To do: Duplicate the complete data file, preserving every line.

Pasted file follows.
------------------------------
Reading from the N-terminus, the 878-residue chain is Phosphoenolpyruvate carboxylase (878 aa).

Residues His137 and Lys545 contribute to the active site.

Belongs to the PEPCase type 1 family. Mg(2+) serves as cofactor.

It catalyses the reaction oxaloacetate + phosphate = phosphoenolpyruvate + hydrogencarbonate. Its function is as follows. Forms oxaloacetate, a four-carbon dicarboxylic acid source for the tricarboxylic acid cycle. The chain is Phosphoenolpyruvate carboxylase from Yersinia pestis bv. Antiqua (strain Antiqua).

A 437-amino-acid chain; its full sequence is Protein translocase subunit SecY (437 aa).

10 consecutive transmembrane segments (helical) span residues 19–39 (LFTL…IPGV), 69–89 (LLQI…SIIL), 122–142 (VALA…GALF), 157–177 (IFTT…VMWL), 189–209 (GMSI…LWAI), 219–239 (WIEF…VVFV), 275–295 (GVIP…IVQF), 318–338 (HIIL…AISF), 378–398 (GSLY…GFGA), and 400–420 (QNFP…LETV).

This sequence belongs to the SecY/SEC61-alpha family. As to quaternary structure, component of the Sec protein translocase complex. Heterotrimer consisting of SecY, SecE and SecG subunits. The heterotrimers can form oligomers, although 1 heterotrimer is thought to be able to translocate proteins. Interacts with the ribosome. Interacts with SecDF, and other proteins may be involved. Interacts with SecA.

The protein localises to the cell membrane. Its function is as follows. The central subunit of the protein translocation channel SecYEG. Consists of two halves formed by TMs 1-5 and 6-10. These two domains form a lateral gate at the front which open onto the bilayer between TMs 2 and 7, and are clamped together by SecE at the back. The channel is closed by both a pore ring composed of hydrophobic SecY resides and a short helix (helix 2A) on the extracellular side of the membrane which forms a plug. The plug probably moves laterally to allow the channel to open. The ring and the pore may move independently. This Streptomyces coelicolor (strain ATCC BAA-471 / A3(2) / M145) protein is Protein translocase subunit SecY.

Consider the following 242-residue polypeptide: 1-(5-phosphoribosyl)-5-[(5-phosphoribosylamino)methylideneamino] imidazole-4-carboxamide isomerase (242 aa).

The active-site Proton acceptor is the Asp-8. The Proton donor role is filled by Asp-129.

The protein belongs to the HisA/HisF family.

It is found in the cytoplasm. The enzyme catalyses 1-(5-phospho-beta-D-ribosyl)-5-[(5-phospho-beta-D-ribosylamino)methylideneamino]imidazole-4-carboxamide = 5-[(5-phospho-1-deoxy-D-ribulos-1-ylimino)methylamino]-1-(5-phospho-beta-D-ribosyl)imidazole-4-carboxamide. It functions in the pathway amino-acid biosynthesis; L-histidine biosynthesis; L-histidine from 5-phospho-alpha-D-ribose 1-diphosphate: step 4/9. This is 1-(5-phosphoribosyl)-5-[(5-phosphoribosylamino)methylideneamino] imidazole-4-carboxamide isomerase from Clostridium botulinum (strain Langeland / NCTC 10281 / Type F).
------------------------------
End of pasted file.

Reading from the N-terminus, the 878-residue chain is Phosphoenolpyruvate carboxylase (878 aa).

Residues His137 and Lys545 contribute to the active site.

Belongs to the PEPCase type 1 family. Mg(2+) serves as cofactor.

It catalyses the reaction oxaloacetate + phosphate = phosphoenolpyruvate + hydrogencarbonate. Its function is as follows. Forms oxaloacetate, a four-carbon dicarboxylic acid source for the tricarboxylic acid cycle. The chain is Phosphoenolpyruvate carboxylase from Yersinia pestis bv. Antiqua (strain Antiqua).

A 437-amino-acid chain; its full sequence is Protein translocase subunit SecY (437 aa).

10 consecutive transmembrane segments (helical) span residues 19–39 (LFTL…IPGV), 69–89 (LLQI…SIIL), 122–142 (VALA…GALF), 157–177 (IFTT…VMWL), 189–209 (GMSI…LWAI), 219–239 (WIEF…VVFV), 275–295 (GVIP…IVQF), 318–338 (HIIL…AISF), 378–398 (GSLY…GFGA), and 400–420 (QNFP…LETV).

This sequence belongs to the SecY/SEC61-alpha family. As to quaternary structure, component of the Sec protein translocase complex. Heterotrimer consisting of SecY, SecE and SecG subunits. The heterotrimers can form oligomers, although 1 heterotrimer is thought to be able to translocate proteins. Interacts with the ribosome. Interacts with SecDF, and other proteins may be involved. Interacts with SecA.

The protein localises to the cell membrane. Its function is as follows. The central subunit of the protein translocation channel SecYEG. Consists of two halves formed by TMs 1-5 and 6-10. These two domains form a lateral gate at the front which open onto the bilayer between TMs 2 and 7, and are clamped together by SecE at the back. The channel is closed by both a pore ring composed of hydrophobic SecY resides and a short helix (helix 2A) on the extracellular side of the membrane which forms a plug. The plug probably moves laterally to allow the channel to open. The ring and the pore may move independently. This Streptomyces coelicolor (strain ATCC BAA-471 / A3(2) / M145) protein is Protein translocase subunit SecY.

Consider the following 242-residue polypeptide: 1-(5-phosphoribosyl)-5-[(5-phosphoribosylamino)methylideneamino] imidazole-4-carboxamide isomerase (242 aa).

The active-site Proton acceptor is the Asp-8. The Proton donor role is filled by Asp-129.

The protein belongs to the HisA/HisF family.

It is found in the cytoplasm. The enzyme catalyses 1-(5-phospho-beta-D-ribosyl)-5-[(5-phospho-beta-D-ribosylamino)methylideneamino]imidazole-4-carboxamide = 5-[(5-phospho-1-deoxy-D-ribulos-1-ylimino)methylamino]-1-(5-phospho-beta-D-ribosyl)imidazole-4-carboxamide. It functions in the pathway amino-acid biosynthesis; L-histidine biosynthesis; L-histidine from 5-phospho-alpha-D-ribose 1-diphosphate: step 4/9. This is 1-(5-phosphoribosyl)-5-[(5-phosphoribosylamino)methylideneamino] imidazole-4-carboxamide isomerase from Clostridium botulinum (strain Langeland / NCTC 10281 / Type F).